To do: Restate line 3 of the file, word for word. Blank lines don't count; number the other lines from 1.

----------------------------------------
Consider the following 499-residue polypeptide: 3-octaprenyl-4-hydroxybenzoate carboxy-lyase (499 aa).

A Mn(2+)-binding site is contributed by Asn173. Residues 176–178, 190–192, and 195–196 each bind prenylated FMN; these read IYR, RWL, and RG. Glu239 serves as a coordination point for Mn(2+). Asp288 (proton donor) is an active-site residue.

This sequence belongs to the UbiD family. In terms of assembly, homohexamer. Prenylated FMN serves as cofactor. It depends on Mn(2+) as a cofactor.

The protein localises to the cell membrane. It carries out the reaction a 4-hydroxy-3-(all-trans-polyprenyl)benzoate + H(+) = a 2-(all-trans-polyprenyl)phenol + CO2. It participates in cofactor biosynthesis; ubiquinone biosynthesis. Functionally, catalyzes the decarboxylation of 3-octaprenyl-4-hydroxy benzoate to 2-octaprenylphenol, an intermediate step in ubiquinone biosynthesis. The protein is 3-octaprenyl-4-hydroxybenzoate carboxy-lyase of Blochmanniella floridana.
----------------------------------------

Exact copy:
This sequence belongs to the UbiD family. In terms of assembly, homohexamer. Prenylated FMN serves as cofactor. It depends on Mn(2+) as a cofactor.